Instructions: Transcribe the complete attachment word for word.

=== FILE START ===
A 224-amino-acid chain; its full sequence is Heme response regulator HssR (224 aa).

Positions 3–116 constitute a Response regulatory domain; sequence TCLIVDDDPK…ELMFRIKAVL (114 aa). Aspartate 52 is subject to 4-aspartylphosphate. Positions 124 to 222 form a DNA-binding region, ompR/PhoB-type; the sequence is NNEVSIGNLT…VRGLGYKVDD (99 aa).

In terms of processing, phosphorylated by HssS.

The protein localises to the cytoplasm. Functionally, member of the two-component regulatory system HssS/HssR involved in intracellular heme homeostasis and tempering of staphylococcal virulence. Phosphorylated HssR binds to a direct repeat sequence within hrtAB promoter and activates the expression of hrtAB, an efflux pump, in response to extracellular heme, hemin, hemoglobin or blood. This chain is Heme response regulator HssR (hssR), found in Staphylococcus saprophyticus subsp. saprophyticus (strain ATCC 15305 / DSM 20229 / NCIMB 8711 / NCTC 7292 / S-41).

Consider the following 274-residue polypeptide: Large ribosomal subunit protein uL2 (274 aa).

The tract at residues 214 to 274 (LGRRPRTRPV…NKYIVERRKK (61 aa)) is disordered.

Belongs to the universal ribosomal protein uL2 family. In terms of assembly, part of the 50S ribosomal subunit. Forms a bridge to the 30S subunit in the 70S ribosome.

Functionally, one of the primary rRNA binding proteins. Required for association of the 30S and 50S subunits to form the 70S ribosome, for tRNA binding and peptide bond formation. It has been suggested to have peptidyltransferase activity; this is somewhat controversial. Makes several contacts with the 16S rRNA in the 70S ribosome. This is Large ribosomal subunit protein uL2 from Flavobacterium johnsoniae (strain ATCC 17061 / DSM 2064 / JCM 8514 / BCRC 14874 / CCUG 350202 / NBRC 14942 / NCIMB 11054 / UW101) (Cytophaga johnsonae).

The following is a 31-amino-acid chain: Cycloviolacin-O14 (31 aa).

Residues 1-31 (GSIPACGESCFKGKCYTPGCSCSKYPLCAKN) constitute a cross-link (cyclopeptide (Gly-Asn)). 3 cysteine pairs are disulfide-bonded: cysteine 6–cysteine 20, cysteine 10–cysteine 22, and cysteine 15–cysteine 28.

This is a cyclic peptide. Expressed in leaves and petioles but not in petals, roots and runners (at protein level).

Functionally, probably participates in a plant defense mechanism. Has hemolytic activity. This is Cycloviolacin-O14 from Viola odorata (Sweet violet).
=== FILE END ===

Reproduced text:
A 224-amino-acid chain; its full sequence is Heme response regulator HssR (224 aa).

Positions 3–116 constitute a Response regulatory domain; sequence TCLIVDDDPK…ELMFRIKAVL (114 aa). Aspartate 52 is subject to 4-aspartylphosphate. Positions 124 to 222 form a DNA-binding region, ompR/PhoB-type; the sequence is NNEVSIGNLT…VRGLGYKVDD (99 aa).

In terms of processing, phosphorylated by HssS.

The protein localises to the cytoplasm. Functionally, member of the two-component regulatory system HssS/HssR involved in intracellular heme homeostasis and tempering of staphylococcal virulence. Phosphorylated HssR binds to a direct repeat sequence within hrtAB promoter and activates the expression of hrtAB, an efflux pump, in response to extracellular heme, hemin, hemoglobin or blood. This chain is Heme response regulator HssR (hssR), found in Staphylococcus saprophyticus subsp. saprophyticus (strain ATCC 15305 / DSM 20229 / NCIMB 8711 / NCTC 7292 / S-41).

Consider the following 274-residue polypeptide: Large ribosomal subunit protein uL2 (274 aa).

The tract at residues 214 to 274 (LGRRPRTRPV…NKYIVERRKK (61 aa)) is disordered.

Belongs to the universal ribosomal protein uL2 family. In terms of assembly, part of the 50S ribosomal subunit. Forms a bridge to the 30S subunit in the 70S ribosome.

Functionally, one of the primary rRNA binding proteins. Required for association of the 30S and 50S subunits to form the 70S ribosome, for tRNA binding and peptide bond formation. It has been suggested to have peptidyltransferase activity; this is somewhat controversial. Makes several contacts with the 16S rRNA in the 70S ribosome. This is Large ribosomal subunit protein uL2 from Flavobacterium johnsoniae (strain ATCC 17061 / DSM 2064 / JCM 8514 / BCRC 14874 / CCUG 350202 / NBRC 14942 / NCIMB 11054 / UW101) (Cytophaga johnsonae).

The following is a 31-amino-acid chain: Cycloviolacin-O14 (31 aa).

Residues 1-31 (GSIPACGESCFKGKCYTPGCSCSKYPLCAKN) constitute a cross-link (cyclopeptide (Gly-Asn)). 3 cysteine pairs are disulfide-bonded: cysteine 6–cysteine 20, cysteine 10–cysteine 22, and cysteine 15–cysteine 28.

This is a cyclic peptide. Expressed in leaves and petioles but not in petals, roots and runners (at protein level).

Functionally, probably participates in a plant defense mechanism. Has hemolytic activity. This is Cycloviolacin-O14 from Viola odorata (Sweet violet).